The first time I heard Sleep was from my dad and once he showed me I could not stop listening to it. I laid my head down and closed my eyes picturing the words & music painting a picture (I pictured angels singing in heaven to a child to help him fall asleep). I just want to listen to it forever and ever. Eric has made the music interact with the words. It speaks emotion and desire. I am a Sophmore in high school, and I really want to sing this song with my choir! I want a challenge:). Eric Whitacre has made me want to continue my life with music. My dream is to become a choir director and share music with other students. It was interesting to see that the words used for Sleep was from a poem. Simply amazing!

  • Haley

    Sleep has been one of my all time favorite pieces since the marching band I preformed in, Sound of Sun Prairie, had used it as our ballad in 2010. This year, it was chosen as a piece for us to sing my senior year of choir. Being able to relive this phenomenal piece of music was a complete blessing. , the last performance of this show.

  • Amanda Rivas

    I first heard sleep this year in my honors level music class. I’m a sophomore at the moment and the first time I heard the minor seconds, chills ran down my spine. Sometimes when we sing this piece in class, I feel tears running down my cheeks from the sheer beauty of this piece. We are preparing to sing this piece at our spring concert this year. I was hoping we could sing it at NYSSMA majors but it’s not a level 6 for reasons I don’t get. Because of this piece and your ability to put such simple notes and rhythms together to make pure ecstasy for us and the audience, I am preparing to pursue a music career in college.

    Thank you, Eric Whitacre, for truly inspiring me and giving me a reason to wake up in the morning. That reason is music.

  • Billy

    One of the THE most beautiful pieces I have ever heard in my life! I’ve listened to it so many times, and yet it still touches the deepest part of me.

  • Tyler

    Everytime I listen to this song, I get goosebumps. Everytime. The choir I am in, the Goddard High School Madrigals, sang this in Memphis at a competition and we took first! You and your music have been such an inspiration to us all, and anytime we get the chance to sing any of your works, we all get so thrilled. I can firmly say that I speak for the entirety of the Madrigals when I say that you have created the best music that we have sung thus far.

  • Lisa Hartley

    As a choir director the first time I heard this piece was at All-State Choir in 2004. This year in April my mother passed away she was in hospice for 6 weeks. My siblings and I were with her when she died. I was listening to Sleep this morning for the first time in several years. I was moved the first time I heard it but this morning in such a different way.
    It describes so well the end of her life I wish I had shared it with mother during her final days.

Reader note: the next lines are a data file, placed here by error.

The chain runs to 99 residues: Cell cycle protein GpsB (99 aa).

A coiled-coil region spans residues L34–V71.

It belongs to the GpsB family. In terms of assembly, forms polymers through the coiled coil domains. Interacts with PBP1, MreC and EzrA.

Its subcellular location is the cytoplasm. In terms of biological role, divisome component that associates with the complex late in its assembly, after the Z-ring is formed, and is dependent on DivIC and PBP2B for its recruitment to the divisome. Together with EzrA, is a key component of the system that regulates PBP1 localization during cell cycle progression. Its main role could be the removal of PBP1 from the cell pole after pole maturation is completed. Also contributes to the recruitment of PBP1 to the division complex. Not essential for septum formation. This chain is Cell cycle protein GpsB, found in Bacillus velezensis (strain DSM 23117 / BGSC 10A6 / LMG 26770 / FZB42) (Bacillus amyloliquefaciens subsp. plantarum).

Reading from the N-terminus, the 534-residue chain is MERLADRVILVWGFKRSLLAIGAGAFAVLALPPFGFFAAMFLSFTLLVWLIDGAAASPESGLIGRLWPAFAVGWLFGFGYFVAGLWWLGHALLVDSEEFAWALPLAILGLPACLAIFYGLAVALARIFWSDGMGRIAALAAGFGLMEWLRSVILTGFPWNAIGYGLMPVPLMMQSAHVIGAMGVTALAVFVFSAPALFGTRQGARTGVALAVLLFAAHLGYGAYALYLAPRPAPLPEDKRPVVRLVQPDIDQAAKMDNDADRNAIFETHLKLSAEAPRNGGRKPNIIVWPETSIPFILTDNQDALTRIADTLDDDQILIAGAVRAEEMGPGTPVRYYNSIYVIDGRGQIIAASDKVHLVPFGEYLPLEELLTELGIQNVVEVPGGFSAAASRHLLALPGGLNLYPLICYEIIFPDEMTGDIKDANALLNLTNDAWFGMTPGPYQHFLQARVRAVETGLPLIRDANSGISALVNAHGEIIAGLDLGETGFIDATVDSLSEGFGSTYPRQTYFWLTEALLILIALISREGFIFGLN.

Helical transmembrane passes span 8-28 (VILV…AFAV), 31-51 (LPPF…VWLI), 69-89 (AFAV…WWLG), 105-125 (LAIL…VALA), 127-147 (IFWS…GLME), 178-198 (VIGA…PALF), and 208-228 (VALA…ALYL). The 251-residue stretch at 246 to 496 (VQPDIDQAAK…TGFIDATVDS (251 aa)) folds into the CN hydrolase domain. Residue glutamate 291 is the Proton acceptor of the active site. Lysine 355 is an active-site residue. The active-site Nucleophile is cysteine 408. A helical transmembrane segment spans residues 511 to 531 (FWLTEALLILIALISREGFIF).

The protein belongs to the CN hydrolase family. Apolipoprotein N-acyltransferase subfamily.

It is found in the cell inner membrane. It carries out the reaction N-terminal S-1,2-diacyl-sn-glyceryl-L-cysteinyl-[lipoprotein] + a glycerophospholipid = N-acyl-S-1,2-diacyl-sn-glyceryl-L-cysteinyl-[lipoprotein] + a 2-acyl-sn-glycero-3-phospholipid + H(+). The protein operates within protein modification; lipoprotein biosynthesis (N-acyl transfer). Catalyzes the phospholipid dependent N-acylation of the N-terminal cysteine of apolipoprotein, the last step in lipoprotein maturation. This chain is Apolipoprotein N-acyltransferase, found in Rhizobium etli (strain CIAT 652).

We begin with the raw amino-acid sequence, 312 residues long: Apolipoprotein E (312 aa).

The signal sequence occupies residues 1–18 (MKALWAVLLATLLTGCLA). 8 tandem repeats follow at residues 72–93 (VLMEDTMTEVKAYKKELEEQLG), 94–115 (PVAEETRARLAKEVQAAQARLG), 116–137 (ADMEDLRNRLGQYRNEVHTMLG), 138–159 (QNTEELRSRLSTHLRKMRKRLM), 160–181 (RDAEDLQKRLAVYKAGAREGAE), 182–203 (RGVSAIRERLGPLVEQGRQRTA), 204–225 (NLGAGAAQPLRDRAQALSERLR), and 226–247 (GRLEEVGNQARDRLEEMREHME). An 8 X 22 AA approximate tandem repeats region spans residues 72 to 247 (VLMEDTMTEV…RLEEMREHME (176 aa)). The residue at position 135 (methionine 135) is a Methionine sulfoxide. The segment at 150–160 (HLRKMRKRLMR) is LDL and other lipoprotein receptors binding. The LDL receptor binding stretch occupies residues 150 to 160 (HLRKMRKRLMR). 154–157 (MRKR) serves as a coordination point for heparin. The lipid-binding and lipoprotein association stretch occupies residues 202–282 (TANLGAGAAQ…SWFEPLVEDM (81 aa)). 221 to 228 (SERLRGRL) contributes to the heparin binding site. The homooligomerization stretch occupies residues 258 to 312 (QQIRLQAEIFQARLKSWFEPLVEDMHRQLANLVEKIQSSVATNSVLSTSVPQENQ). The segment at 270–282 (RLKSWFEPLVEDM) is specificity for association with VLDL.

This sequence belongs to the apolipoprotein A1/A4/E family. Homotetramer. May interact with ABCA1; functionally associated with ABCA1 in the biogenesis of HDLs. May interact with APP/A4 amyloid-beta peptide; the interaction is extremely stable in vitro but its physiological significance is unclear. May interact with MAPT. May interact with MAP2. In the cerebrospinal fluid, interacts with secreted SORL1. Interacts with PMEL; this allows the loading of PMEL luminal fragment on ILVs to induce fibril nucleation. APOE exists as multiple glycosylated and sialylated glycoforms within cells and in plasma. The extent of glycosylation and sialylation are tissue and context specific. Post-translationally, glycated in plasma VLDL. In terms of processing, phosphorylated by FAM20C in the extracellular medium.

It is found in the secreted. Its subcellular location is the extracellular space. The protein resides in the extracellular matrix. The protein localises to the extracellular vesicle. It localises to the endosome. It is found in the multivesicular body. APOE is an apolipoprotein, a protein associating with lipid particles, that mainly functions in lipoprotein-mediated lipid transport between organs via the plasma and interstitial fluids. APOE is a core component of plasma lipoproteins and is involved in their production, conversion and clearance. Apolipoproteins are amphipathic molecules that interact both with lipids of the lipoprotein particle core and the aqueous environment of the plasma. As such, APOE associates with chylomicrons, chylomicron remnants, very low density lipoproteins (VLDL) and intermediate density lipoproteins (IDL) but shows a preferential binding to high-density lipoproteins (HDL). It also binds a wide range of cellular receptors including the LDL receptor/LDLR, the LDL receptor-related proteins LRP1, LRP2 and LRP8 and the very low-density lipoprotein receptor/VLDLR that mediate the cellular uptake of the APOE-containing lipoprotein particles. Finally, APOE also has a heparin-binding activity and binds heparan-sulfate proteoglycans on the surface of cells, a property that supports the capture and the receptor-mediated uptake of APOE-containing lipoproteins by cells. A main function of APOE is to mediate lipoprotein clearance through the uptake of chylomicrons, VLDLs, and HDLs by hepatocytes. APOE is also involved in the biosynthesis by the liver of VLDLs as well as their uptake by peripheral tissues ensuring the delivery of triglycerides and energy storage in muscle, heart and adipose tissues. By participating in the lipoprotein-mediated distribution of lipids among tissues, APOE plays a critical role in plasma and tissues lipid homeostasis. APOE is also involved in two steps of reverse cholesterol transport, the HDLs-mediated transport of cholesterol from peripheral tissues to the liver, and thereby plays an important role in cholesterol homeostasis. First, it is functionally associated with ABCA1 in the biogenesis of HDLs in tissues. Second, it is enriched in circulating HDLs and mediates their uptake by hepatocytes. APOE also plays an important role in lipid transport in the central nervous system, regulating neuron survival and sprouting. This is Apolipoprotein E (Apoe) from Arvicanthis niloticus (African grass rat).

She spoke of watching a movie of her life and hearing a choir. “Sleep” brings me into those final moments we shared with her. Her death was so very peaceful. As I go through the grieving process I’m so very thankful to have found “Sleep” again. Your beautiful music touches so many, thank-you.

  • Justin

    Sleep, will be our ballad for our marching band competition show!

  • Tommy

    Wow, I’m on of the many lucky high school students that gets to sing with the Vancouver Chamber Choir under your direction! I honestly can not wait. I have listen, sung, and loved you music for as long as I’ve been in choir, and to get to sing under you is the greatest privilege to date!

    Thank you for writing such beautiful and inspiring music.

    -Tommy Vo

  • JJ Curry

    My college wind ensemble was working up the transcription of this piece for a concert when my mother-in-law tragically lost her battle with a serious illness she’d been fighting for years. There are no words to express the depth of that kind of loss, just as there are no words to express how much the comfort this piece brought me. The first few times I played this piece after her death, I couldn’t compose myself, but not out of sadness. Instead, it was from a piece of mind so moving it could only be expressed through the melodies on that page of music. Her eternal slumber was hard on our family, but she is no longer suffering. This music helped me remember this on my darkest of days.

    Thank you. Thank you for writing such beautiful music that transcends logic and understanding. It is because of this piece that I learned how to reach beyond the notes on the page for the first time in my musical career. It was the first time I learned to reach deeper, down into a place where true music is created and shared: the heart.

    I’ve long since graduated college and begun my own teaching career as a band director. It is this very lesson I learned in college that I try to instill in my own band students every day.

    Good music…. it’s the gift that keeps on giving.

  • Don

    How many part harmony is this piece written in?

    • John

      Four, but at some points all of the voice parts split and it moves to 8 part harmony.

  • Robert Dumas